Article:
Stem cell treatment: The stem cells are returned to the patients body through an intravenous infusion or an injection directly into the joints, tendons or ligaments.
Hope has fueled the mushrooming growth of private stem cell clinics. The industry has been aided by stories like those of Laurie Hanna.
A skiing accident in the mid-1990s had shredded the cartilage in Hannas knee. Surgery helped the damaged joint, but it still deteriorated over the years, drastically limiting her mobility. When I walked, my knee sounded like crunchy granola, says the 52-year-old nurse anesthetist, who lives in Los Angeles with her son.
When one of the plastic surgeons Hanna worked for, Mark Berman, talked about doing stem cell therapy, she jumped at the chance. What did I have to lose? Hanna says. My only other option was knee replacement surgery.
One morning in January 2010, Hanna arrived at Bermans expansive Beverly Hills office, with comfy leather couches in the waiting room and a state-of-the-art surgical suite. Berman, working in tandem with an orthopedic surgeon, removed fat tissue from her hip, separated out the stem cells and injected those cells into her left knee. After two treatments, Hanna noticed a significant improvement and was able to ski again for the first time in 10 years. I called him on the phone, crying, Hanna recalls. I had back my quality of life.
This is the front edge of a new era of medicine, says Berman, who has expanded the use of stem cell procedures within his broader plastic surgery practice in California and has helped establish a nationwide network of clinics called the Cell Surgical Network. Berman has even performed stem cell treatments on himself and his wife. He says he finds the procedures work best for orthopedic conditions, such as arthritis and hip, back and joint pain. Were using the bodys natural repair mechanisms to reverse cell damage.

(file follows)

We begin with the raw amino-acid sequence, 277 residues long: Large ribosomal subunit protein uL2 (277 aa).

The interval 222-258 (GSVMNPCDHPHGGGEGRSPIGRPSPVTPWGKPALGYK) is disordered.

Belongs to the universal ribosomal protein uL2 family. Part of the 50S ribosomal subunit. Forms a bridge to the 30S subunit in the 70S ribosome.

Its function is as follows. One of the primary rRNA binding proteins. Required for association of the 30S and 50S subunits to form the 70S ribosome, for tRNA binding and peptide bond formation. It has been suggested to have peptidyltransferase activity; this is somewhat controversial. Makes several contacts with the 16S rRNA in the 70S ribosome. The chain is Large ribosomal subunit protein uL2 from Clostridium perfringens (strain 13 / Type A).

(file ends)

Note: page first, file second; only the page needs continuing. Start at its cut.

While there havent been many reports about serious complications at clinics in the U.S., the lack of oversight does allow abuses. Two patients in Florida died after receiving stem cell injections, and a California woman developed bone fragments in her eyelids after a stem cell face-lift.
In another incident, three older women, paying to participate in what was described as a clinical trial, were blinded after being injected with stem cells at a South Florida clinic to treat their macular degeneration. All three patients had functional vision they could watch TV and get around unassisted, but they worried about the prospect of further deterioration and the potential loss of their drivers licenses. Lured by claims on the clinic website, they each paid $5,000 for injections in both eyes. The turnaround time was about 30 minutes from harvesting the tissue to the injection of stem cells into the vitreous cavity of both eyes, which was done by a nurse without the direct supervision of a doctor.
Within a few days, it was obvious something was wrong they ended up in the ER in severe pain and complained of vision loss. Two of them were referred to Thomas Albini, an ophthalmologist at the University of Miami. He speculates that when the stem cells started dividing, they caused the retina to detach. There was nothing we could do to bring their vision back, Albini says. All three are now legally blind and unable to live independently.
The FDA is struggling with how to police these clinics. The agency held hearings last September and has sent warning letters for safety violations to a handful of the worst offenders. The agency would also like to classify stem cell treatments as drugs, which would mean they would have to go through years of human tests before they could be used commercially.
Beyond isolated horror stories, there are concerns about the treatments performed by certain clinics. Theyre basically fraudulent, says Larry Goldstein, M.D., director of the Stem Cell program at the University of California, San Diego, and scientific director of the Sanford Consortium for Regenerative Medicine. They take advantage of the average persons lack of sophisticated medical information andjudgmentandpromiseimprovements indiseasethat are not reasonable.
But the industry has grown so rapidly in the past several years that its going to require a lot of firepower from government and other regulatory agencies to rein it in, says Turner, the bioethicist at the University of Minnesota. In the meantime, its a Wild West marketplace where anything goes.
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